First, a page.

My power company has modified their web site to the point to utter and total dysfunction. They lamely excuse themselves saying they don’t support older browsers. Fuck that shit. Pretty much everything that ever worked in older browsers still works in current browsers. But no, they had to go out of their way to find ways to re-implement every button, link, check-box, and input form in new-fangled ways that only work with the latest browsers, and maybe only some of those.

The nice customer support supervisor tells me that I will just have to go to the public library and use the terminals there.

So I drove to three different public libraries in three different cities in two counties before I found a public access terminal on which their web site works.

And what did I do once I got there? What do you think I did?

I unchecked the “e-billing” check box so they will now send me paper bills printed on dead trees via the United States Snail Mail, just like we used to do things back in the 1890’s, of course. At least that still works!

Hey, y’all could have figured that out!

My phone company (AT&T, those “communication” professionals) has their web site somewhat screwed up too, but at least it still works enough for me to pay my phone bill on-line.

Web sites (commercial ones in particular). If they ain’t broke, fix them until they are. And they do!

I’ve mentioned dozens of times on this board: I habitually run my browser with JavaScript disabled. This prevents a whole shitload of web site dysfunction. But of course, it also causes a whole shitload of other kinds of web site dysfunction.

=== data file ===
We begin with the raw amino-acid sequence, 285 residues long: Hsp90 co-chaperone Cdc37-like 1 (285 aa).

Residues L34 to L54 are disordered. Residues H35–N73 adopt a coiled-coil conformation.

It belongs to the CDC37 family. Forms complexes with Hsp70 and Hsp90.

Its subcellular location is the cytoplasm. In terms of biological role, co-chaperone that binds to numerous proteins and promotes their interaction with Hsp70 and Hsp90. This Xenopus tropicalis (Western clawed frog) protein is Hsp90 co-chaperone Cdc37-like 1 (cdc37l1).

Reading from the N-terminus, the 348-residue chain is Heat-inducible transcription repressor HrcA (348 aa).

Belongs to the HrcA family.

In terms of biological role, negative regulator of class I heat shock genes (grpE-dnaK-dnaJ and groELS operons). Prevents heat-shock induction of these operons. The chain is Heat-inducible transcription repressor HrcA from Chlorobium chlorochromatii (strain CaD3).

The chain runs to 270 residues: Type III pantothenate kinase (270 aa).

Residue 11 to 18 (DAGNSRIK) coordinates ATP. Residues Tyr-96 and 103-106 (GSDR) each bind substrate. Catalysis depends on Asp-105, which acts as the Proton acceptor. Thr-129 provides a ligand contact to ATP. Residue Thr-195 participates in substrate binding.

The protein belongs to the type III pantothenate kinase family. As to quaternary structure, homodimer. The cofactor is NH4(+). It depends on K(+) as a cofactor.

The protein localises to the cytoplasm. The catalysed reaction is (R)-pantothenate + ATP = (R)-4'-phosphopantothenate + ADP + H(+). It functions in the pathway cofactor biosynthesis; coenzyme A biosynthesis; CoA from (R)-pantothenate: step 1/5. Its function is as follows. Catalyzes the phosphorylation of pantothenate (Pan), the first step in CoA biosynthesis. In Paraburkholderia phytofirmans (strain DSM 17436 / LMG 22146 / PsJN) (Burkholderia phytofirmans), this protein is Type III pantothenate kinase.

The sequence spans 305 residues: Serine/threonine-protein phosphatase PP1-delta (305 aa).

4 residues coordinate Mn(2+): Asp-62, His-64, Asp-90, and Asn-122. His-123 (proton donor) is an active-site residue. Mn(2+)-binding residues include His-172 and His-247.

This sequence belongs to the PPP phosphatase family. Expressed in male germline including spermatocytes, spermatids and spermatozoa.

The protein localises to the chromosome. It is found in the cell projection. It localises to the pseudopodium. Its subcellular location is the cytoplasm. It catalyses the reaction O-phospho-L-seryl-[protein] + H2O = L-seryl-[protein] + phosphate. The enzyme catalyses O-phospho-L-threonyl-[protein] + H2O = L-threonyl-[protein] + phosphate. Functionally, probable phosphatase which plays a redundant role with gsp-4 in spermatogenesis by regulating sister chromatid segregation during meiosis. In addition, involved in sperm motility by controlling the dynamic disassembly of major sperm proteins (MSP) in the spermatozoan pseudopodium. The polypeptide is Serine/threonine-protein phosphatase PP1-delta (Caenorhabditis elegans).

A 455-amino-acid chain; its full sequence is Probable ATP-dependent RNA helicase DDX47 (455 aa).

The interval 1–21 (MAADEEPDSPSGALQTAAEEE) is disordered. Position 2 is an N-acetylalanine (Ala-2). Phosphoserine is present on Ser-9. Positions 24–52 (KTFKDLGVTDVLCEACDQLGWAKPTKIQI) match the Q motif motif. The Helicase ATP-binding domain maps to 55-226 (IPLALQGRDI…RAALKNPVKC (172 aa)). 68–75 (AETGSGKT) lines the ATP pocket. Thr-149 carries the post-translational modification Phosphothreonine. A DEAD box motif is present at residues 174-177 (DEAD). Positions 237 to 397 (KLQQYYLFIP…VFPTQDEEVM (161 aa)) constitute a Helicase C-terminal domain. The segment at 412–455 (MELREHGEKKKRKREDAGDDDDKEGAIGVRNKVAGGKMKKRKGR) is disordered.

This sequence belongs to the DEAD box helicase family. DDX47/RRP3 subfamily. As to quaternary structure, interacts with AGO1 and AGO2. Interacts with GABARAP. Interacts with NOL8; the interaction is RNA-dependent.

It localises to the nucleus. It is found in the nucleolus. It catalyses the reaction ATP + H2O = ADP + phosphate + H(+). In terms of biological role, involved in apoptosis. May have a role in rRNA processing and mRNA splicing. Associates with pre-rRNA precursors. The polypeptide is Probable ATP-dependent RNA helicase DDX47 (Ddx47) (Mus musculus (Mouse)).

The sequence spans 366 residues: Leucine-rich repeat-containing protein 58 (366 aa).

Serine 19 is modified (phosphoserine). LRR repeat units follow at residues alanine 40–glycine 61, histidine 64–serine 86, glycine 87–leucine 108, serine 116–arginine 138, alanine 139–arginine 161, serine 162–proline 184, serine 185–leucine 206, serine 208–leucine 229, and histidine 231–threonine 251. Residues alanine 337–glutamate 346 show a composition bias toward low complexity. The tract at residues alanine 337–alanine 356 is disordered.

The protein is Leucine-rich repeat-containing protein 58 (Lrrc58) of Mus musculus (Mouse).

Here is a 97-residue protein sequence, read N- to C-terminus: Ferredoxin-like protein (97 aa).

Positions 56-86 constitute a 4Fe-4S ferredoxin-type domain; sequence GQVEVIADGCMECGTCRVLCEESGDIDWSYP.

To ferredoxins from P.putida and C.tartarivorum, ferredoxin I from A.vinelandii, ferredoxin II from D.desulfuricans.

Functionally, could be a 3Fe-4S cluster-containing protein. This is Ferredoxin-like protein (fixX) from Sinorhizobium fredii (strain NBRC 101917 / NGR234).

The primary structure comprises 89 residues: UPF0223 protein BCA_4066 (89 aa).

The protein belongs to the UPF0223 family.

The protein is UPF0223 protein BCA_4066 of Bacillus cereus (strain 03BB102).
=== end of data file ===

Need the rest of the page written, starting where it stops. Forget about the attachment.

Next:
If you mainly just want to read text, then on the whole most sites work a whole lot faster and cleaner with JS disabled. Sites load faster; they don’t set nearly as many cookies; there are fewer or no ads; fewer or no animations of videos; fewer unconventional browser behaviors that they’ve worked sooooo hard to code into their JavaScripts.

Page formatting is often a bit scrambled (and occasionally extremely scrambled), but mostly it’s good enough. Lots of things don’t work, but most often, the important things do.

All the sites where I do business on-line require JavaScript, so I turn it on for those. But as noted above, they are all getting so dynfunctional that I have abandoned several of them entirely, and I may quit a few more before I’m done.

The web, collectively and as a whole, is self-destructing.

All I want is clear navigation and non-obstructive overlapping. If I had that I’d forgive a lot of other annoying things, like endless scrolling or multiple scrollbars.

Though I will always hate auto-playing videos, mysterious bandwidth hogs, and multi-page galleries instead of carousels.

I hate the trend of financial institutions like banks and credit cards changing their site to look like a phishing page.

I’d be really interested to see a cite for this. Personally, I use both the scroll wheel on my mouse as well as the page-down key. I expect both to work to spec, and the headers/footers screw that up.

In other news, does anyone like infinite scroll? I’ve seen a few sites roll this out as if it were an improvement, but being able to reason about the length of the article you’re reading based on the size of the scrollbar, as well as being about to scroll to the bottom by pressing ‘End’ are basic features which are slowly becoming broken.